Five Came Back
Director: Laurent Bouzereau
Starring: Meryl Streep, Steven Spielberg, Guillermo del Toro
Writer: Mark Harris
A review by Michael Walls-Kelly
What is the best way to help a cause that you truly believe in? Is it following orders and doing what you’re told, or being proactive and using your passions and talents in a way that few others could?
Five Came Back is a new three-episode docu-series produced by Netflix based on the book of the same name by Mark Harris. The “five” in the title are filmmakers who supported the World War II war effort by using their singular gifts for propaganda, education, documentation, and even criminal evidence. The men involved — Frank Capra, John Ford, John Huston, George Stevens, and William Wyler — were Hollywood greats who knew that their specific talents could be used for a greater cause when their country needed it the most.
The first episode is “The Mission Begins” where we learn a little bit about who these men are and why they joined the fight. We also get present day filmmakers discussing them, each one taking on a specific member of “the five” but also giving their takes on the broader scope of things. Steven Spielberg talks about Wyler, Guillermo del Toro about Capra, Francis Ford Coppola about Huston, Lawrence Kasdan about Stevens, and Paul Greengrass about Ford. It was a good choice because it keeps the narrative from getting repetitive while intercutting between these men’s stories. It’s also just really nice to see some of my favourite filmmakers speak passionately about their own personal heroes.
“The Mission Begins” also sets up what we can expect from the series visually and stylistically. If there were no other positives to this series (there are tons though) it would be worth it as a compilation of beautiful, awe-inspiring footage from that time period. Just seeing outtakes from Huston’s The Battle of San Pietro or Ford’s The Battle of Midway is worth the time alone. But the entire production weaves a narrative of these men and their inspiration and sense of duty, helped along by the present-day filmmakers giving us more insight and Meryl Streep’s narration which is helpful without being overbearing.
The second episode is “Combat Zones”, which shows the efforts of the five while the war rages on with the United States an active and integral part. There are some really interesting and effective pieces of this episode dealing with racism. They discuss how the Japanese population was practically dehumanized in the eyes of the American population, and some of that blame falls on the films that were made at that time. It’s a very interesting concept and a documentary solely focused on that would be incredibly interesting, unfortunately Five Came Back has to short-change certain ideas like that in order to keep its own focus.
“The Price of Victory” wraps up the last experiences these filmmakers had during the war and how their lives were forever changed by it. Each one gets a fitting, and moving, send-off. As a huge fan of Capra, I was particularly moved by the reverence shown for his work. I also ended up gaining a much deeper, richer respect for the other filmmakers than I thought I could have. Huston’s movie about the mental effects of war on soldiers returning home, Let There Be Light, wasn’t even allowed to be screened until 1981. Wyler made the incredible, and incredibly personal, The Best Years of Our Lives which dealt with the difficulties of soldiers returning to their normal lives. Stevens, who I maybe gained the greatest respect for after watching this series, was so changed by recording and being present at the liberation of Dachau that he was never able to make a comedy again. Instead he gave us stunning, powerful films like Giant, Shane, and The Diary of Anne Frank. Ford, one of the earliest filmmakers to see the importance of movies during the war effort, continued making wonderful films like The Searchers and — most importantly, in my eyes — gave the asshole John Wayne as much shit as he could for not enlisting.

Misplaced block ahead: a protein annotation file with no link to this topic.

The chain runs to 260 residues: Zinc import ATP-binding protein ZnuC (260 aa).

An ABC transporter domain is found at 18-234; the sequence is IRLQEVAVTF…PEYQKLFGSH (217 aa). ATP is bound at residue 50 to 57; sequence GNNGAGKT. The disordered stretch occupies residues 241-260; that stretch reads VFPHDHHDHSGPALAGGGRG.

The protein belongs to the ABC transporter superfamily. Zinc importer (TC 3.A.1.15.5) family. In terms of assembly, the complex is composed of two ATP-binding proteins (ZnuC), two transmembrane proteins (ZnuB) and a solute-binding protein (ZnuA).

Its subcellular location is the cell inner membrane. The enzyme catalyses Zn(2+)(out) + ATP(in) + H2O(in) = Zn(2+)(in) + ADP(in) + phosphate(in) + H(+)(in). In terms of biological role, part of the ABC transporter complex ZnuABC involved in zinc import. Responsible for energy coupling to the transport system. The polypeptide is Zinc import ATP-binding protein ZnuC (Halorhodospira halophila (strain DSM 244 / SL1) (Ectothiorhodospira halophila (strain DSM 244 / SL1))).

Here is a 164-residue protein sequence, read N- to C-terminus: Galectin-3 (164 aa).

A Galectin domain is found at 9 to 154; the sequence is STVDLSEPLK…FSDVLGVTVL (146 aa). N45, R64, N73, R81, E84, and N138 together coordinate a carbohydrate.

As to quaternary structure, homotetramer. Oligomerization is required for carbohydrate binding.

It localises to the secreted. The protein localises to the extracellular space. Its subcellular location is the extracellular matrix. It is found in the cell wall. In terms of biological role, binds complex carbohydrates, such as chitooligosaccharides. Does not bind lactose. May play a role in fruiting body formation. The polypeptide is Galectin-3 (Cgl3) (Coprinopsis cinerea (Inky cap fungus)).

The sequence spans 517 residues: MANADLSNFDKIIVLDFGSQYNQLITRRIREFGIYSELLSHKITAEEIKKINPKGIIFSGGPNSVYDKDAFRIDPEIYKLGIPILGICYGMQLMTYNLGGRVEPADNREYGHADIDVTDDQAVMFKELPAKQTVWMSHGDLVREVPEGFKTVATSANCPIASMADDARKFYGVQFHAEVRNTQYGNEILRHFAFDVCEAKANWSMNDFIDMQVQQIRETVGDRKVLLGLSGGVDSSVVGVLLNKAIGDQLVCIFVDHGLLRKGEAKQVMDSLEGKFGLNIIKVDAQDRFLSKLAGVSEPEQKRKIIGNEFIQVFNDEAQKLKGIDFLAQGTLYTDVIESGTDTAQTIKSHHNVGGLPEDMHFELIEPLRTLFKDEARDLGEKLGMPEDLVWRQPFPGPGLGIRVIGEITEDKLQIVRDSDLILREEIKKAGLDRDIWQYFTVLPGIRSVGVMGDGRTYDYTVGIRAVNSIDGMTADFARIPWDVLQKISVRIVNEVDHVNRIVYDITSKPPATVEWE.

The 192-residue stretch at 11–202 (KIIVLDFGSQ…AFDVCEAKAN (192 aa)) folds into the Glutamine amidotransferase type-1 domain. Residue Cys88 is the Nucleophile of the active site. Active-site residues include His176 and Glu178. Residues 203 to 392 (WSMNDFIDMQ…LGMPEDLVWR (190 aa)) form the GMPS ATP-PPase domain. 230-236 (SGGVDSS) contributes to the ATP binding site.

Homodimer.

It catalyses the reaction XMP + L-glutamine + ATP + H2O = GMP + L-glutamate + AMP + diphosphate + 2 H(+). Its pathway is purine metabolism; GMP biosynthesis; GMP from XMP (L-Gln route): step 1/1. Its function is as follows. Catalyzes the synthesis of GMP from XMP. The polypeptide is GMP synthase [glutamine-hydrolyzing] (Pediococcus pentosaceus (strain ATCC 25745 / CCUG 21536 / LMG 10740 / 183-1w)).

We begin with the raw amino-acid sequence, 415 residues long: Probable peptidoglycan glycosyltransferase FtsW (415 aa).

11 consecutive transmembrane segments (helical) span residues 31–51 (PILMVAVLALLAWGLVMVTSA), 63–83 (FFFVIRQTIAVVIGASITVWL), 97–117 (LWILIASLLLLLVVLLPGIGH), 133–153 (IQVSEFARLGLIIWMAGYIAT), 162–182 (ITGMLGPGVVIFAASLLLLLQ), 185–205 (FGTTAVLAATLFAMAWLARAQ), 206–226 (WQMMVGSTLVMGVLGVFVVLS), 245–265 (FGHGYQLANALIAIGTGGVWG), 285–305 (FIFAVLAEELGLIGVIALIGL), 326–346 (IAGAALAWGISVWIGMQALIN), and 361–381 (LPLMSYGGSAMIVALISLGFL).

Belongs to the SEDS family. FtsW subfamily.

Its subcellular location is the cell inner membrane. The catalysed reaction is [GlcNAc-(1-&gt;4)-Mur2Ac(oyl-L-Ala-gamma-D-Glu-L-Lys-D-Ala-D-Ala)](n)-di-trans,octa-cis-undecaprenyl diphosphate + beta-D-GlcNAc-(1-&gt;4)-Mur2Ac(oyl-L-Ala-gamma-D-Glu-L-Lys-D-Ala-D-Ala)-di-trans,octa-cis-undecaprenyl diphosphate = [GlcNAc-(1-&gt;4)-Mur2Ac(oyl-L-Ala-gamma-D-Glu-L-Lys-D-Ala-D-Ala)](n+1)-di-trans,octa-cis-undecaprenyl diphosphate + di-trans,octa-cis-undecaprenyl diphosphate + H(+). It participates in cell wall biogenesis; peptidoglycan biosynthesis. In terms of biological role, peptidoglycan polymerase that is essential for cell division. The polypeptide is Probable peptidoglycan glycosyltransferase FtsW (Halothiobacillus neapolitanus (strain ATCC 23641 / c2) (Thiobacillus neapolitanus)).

Five Came Back discusses the importance of cinema in a number of ways. The powerful way Hitler used Leni Riefenstahl’s propaganda to spread his views, the documentation of the heroes and horrors of the war, and a way in which these filmmakers can help during the war and try to heal afterwards. Without the experiences these men had during the war we wouldn’t have some of the greatest films of all time, movies which were made to try to make some sense of what man can do, both great and awful.
Watch it! If you have any interest in these particular directors, Hollywood history in general, the war effort, or just watching some great filmmakers talk about their idols’ works, then this is the series for you. It obviously doesn’t go into as much detail as Harris’s fantastic book, but the added bonus of the film footage makes it a great companion piece. The series has a general overview of cinema’s importance during World War II but remains focused on the five men, sometimes to its detriment. The most gripping episode of the three is “Combat Zones” which expands the focus a bit to talk about racism and segregation while also showing some of the best footage shot during the war. All three episodes are great though, with “The Price of Victory” being a wonderful and touching wrap-up to the series.
I’d also suggest checking out the book by Mark Harris if you enjoyed the series. Even without seeing the movies being discussed it’s an engrossing read and goes into even more details about the five filmmakers. Netflix also has a list of some of the films mentioned in Five Came Back that are available on their service, which I can’t recommend enough.